at Alki Wellness
Dr. Marc Grandle integrates pressurized oxygen sessions into chiropractic practice
By Matt Kettman
Read all the articles in our cover ‘Self-care in Santa Barbara, edition 2023’ here.
Forcing oxygen into the human body to promote healing sounds space-age, but the roots of hyperbaric therapy go back nearly 500 years, when a British physician first pressurized a chamber to treat lung and stomach problems. It gained traction in the United States in the 20th century, thanks in part to JFK’s deceased infant son, diving accidents, and Michael Jackson’s burns.
Today, hyperbaric oxygen therapy, or HBOT, is federally approved to treat a wide variety of illnesses, from severe wounds, burns, and infections to diabetic ulcers and carbon monoxide poisoning. But it is also effective in promoting healing of other conditions, according to Dr. Marc Grandle, a chiropractor whose Alki Art & Wellness Institute has been based in Santa Barbara’s Funk Zone since 2006.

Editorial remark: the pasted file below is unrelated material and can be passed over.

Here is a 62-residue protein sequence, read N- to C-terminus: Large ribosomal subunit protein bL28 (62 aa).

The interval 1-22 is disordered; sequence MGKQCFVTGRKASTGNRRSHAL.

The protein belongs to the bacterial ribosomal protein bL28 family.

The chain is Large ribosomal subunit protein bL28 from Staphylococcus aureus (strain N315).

Already familiar with integrating technologies such as digital spinal X-rays and cold laser therapy into his practice, Grandle discovered HBOT about seven years ago after seeing it help his son, who was struggling with Lyme disease. He has since become an authorized retailer of the most popular unit in the country, which costs about $25,000, and has installed about 15 of them to date.
“It’s natural; it’s safe; it’s effective,” said Grandle, who uses a 94 percent oxygen mixture, compared to the 21 percent we breathe outdoors. (The more intensive rooms in hospitals use 100 percent oxygen.) he pressurizes to 1.3 atmospheres, as if you were 14 meters underwater.
“The magic is taking it under pressure,” he said, explaining that the supercharged oxygen can reach all body fluids, lymph and tissues, including damaged areas where circulation is weak. HBOT can help with autism, insomnia, migraines, fatigue and more, believes Grandle, who also sees people who have been battling COVID show improvements for a long time.
I had no particular issues to deal with climbing the tube, including claustrophobia, which is a common hurdle for beginners. I found it perfectly roomy inside – more hot standing shower than cold box – and could listen to a podcast while breathing in the cleanest air of my life. I emerged noticeably refreshed, with somewhat sharper vision and a little spring in my step.
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